There are just under 50 Muslim-majority nations. (Some ratios are so slight, the number of countries with a majority varies between 49 and 51).
President Donald Trump banned seven countries deemed to pose a high-risk to U.S. security when their citizens travel to the U.S., sparking widespread protest and inflaming accusations that Trump is a racist and is “against Muslims” and “against immigration.”
Yet, Trump didn’t ban 42 or so other Muslim countries, which might cause some to question how racist he could be if he only bans countries seen by U.S. authorities to pose serious risk to security inside the country’s borders.
These are the countries Trump banned:
These are 48 of the Muslim majority countries, with the banned ones checked off (I couldn’t find a list of 49-51, but if a reader can identify the missing countries I’ll add them in. Use the comments section):
14 Saudi Arabia
20 Burkina Faso
28 Sierra Leone
31 United Arab Emirates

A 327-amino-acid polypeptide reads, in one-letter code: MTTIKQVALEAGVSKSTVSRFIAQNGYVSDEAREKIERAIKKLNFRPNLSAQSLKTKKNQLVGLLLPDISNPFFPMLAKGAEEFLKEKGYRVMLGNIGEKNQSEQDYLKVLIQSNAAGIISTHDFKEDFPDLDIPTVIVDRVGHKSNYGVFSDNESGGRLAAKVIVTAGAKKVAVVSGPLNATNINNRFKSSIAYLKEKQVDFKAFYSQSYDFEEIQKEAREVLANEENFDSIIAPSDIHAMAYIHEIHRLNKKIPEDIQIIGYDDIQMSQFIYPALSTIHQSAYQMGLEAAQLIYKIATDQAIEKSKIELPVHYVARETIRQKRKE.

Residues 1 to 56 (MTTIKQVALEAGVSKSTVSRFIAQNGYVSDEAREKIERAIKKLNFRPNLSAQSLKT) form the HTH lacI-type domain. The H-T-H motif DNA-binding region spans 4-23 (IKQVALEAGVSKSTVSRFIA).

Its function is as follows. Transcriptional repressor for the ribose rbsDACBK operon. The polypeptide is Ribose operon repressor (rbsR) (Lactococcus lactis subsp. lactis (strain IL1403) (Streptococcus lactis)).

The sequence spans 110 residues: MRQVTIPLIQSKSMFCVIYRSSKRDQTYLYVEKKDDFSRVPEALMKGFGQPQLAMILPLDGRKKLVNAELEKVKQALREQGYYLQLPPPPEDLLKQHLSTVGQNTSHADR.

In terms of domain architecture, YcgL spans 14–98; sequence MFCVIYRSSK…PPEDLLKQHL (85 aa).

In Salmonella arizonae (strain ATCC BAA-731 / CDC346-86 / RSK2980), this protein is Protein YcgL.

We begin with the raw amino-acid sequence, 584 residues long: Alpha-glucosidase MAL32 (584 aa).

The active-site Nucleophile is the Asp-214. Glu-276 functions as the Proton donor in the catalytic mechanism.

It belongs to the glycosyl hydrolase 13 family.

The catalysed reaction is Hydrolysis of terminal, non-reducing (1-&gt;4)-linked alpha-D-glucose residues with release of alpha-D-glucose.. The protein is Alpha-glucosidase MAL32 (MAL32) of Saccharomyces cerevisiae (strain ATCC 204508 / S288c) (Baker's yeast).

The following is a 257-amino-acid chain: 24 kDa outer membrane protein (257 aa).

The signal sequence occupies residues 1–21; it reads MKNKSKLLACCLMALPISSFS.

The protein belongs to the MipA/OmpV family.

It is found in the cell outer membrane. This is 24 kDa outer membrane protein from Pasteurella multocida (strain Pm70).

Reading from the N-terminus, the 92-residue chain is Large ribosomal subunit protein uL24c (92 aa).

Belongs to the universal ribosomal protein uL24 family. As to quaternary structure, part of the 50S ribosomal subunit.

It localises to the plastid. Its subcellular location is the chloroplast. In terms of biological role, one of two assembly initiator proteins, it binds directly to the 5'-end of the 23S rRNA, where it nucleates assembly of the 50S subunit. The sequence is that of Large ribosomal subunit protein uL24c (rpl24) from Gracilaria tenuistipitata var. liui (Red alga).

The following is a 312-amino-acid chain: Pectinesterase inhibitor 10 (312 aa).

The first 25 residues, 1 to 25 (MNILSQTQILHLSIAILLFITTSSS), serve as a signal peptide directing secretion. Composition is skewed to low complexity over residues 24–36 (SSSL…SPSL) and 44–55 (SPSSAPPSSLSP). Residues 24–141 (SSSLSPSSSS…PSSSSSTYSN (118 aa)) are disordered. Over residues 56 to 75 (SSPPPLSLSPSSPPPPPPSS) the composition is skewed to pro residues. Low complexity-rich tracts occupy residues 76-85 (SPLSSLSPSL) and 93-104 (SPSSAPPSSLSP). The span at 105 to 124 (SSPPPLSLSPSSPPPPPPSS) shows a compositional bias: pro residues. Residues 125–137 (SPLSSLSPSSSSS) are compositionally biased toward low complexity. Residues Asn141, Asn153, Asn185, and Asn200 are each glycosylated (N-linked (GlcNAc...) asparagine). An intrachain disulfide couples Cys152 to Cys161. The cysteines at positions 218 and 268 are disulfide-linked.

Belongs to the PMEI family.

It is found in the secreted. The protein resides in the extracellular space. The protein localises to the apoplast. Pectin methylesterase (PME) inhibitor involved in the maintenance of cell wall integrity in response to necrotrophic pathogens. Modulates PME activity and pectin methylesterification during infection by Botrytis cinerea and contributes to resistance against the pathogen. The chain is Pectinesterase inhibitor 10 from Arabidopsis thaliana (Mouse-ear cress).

41 The Gambia
You might also notice that only one of the top 10 most populous Muslim countries is banned, while the more populous Indonesia, Pakistan, Bangladesh, Nigeria, Egypt, and Turkey are not banned.
Here is another list, from IntelCenter on which the top threats to the U.S. are listed, with the same countries crossed out. This list is from 2015, and there have been notable changes in high-threat areas in the two years since that are not represented.
How did the White House pick the seven countries?
According to White House Press Secretary Sean Spicer explained earlier this week, “What the president did was take the first step through this executive order of ensuring that we’re looking at the entire system of who’s coming in, refugees that are coming in, people who are coming in from places that have a history or that our intelligence suggests that we need to have further extreme vetting for.”